Alan Webber: The hand in your pocket
As Mike Madigan points out rocks Gov. J.B. Pritzker is supposed to look under for new ways to tax Illinois citizens in order to pay for politicians’ past misdeeds, you should start thinking about gathering information together in order to file your taxes timely.
Fortunately, Washington, D.C., politicians are so busy eating each other while obstructing Donald Trump from pulling the plug on the Swamp, they have not gotten around to figuring out additional ways to tax us. Eventually, they will get back to it, but they understand they have to get rid of Trump first.
Did you know there was no federal personal income tax in the U.S. before 1861? It was enacted to help pay for the Civil War. It amounted to 3 percent of all income more than $800, which would be about $22,300 today. A friend asked if perhaps the secessionist states should have had to pay for it, but I was afraid to ask.
The government must have taken a liking to sticking their hands in the collective pockets of the citizenry … so well that they passed it permanently with the Wilson-Gorman tariff in 1894, the first time during a period of peace. At that time, tax was 2 percent on income more than $4,000, or about $116,000 now. Still, fewer than 10 percent of households paid any income tax. The “explanation” for this tax was to make up for revenue that would be lost by tariff reductions. So, Pandora’s box was kicked open because of tariff reductions. Ironically, 135 years later, President Trump is trying to level the playing field for America’s tariffs, which protect some at the expense of others.
There were some political shenanigans regarding income tax, as it was not constitutionally legal according to the 10th Amendment of that pesky Constitution. Congress went around that by establishing the 16th Amendment. Anybody remember the Constitution? Look under Barack Obama’s shoe.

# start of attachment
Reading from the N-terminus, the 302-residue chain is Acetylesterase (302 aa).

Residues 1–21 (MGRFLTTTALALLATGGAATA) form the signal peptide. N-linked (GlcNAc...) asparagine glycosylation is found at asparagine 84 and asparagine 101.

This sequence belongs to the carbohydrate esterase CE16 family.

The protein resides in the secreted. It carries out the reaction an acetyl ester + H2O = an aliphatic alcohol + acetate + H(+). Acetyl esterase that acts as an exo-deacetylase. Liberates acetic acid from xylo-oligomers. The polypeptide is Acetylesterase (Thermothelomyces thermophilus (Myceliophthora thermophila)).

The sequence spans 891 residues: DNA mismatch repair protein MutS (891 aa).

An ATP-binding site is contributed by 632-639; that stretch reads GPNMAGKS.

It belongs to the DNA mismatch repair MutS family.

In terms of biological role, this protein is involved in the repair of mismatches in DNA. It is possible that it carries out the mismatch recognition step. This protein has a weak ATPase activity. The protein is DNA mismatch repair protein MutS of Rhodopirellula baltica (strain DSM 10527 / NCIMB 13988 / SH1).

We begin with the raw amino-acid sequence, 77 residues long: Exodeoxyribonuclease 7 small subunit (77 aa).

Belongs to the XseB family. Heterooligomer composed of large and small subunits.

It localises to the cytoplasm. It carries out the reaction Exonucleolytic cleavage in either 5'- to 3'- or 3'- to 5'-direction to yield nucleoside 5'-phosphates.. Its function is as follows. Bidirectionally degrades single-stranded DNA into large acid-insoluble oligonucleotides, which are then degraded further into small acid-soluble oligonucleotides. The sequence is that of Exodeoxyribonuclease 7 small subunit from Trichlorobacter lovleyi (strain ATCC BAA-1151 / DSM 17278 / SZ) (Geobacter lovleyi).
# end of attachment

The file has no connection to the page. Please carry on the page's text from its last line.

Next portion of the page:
As people like Pritzker or members of the U.S. House lay awake at night trying to figure out taxing the air we breathe, have you considered everything the average working stiff pays for in taxes?
In 2014, under the pseudo-name Tyler Durdin of “Fight Club” fame, Zero Hedge blog author Daniel Ivandjiiski penned an article listing 97 taxes leveled at the average person. In the interest of brevity, I listed some below:
Air transport, biodiesel, capital gains, cigarettes, dog licenses, driver’s licenses, employer health insurance, employer Medicare, employer Social Security, environmental fees, estate taxes, federal corporate, income and unemployment, food/beverage licenses, garbage, gasoline, gift taxes, guns, hazardous material disposal, hotel rooms, imports, inheritance, insurance, interstate user diesel fuel, license plates, liquor, local school, local unemployment, luxury taxes, marriage licenses, Medicare, Obamacare excise tax, real estate, sales taxes, sewer and water, school taxes, Social Security, special assessments for road repairs, sports stadiums, state corporate taxes, state income, state unemployment (SUTA), telephone – five different taxes, alternative minimum tax, tire taxes and recycling fees, tolls, use taxes (out of state purchases, etc.), utility taxes, vehicle registration, watercraft registration and licensing and workers compensation.
Obviously, some taxes are necessary, such as for schools or hazardous waste to use as examples, but most of this is no more than the government taking from us to spread around as they see fit, such as placing an expensive art sculpture in a government building perhaps. Real estate taxes have become no more than common theft, with residents of California, Illinois and New York leaving in droves. I saw a meme the other day that N.Y. Gov. Cuomo was honored for the leading salesmen for U-Haul for the fourth year in a row.
If you have kept dinner down, consider other absurd tax facts:
The tax code governing U.S. workers is 3.8 million words long. By contrast, the Bible is 807,000 words.
In 1940, the instructions for Form 1040 were two pages long. Today, it is 189 pages.
In 1998, Money Magazine had 46 different tax professionals complete a tax return for a hypothetical household. All of them came up with a different result.
In 2009, PC World had five tax preparation software websites prepare a tax return for a hypothetical household. All five came up with a different result.
The average American has to work until April 17 just to pay federal, state and local taxes. This gives great credence to a quote by Thomas Sowell:
“Elections should be held on April 16th — the day after we pay our income taxes. That is one of the few things that might discourage politicians from being big spenders.”
Finally, I’ll leave you with perhaps one of the greatest quotes concerning taxes and our government, as eloquently stated by former President Ronald Reagan:
“The problem is not that people are taxed too little, the problem is that government spends too much.”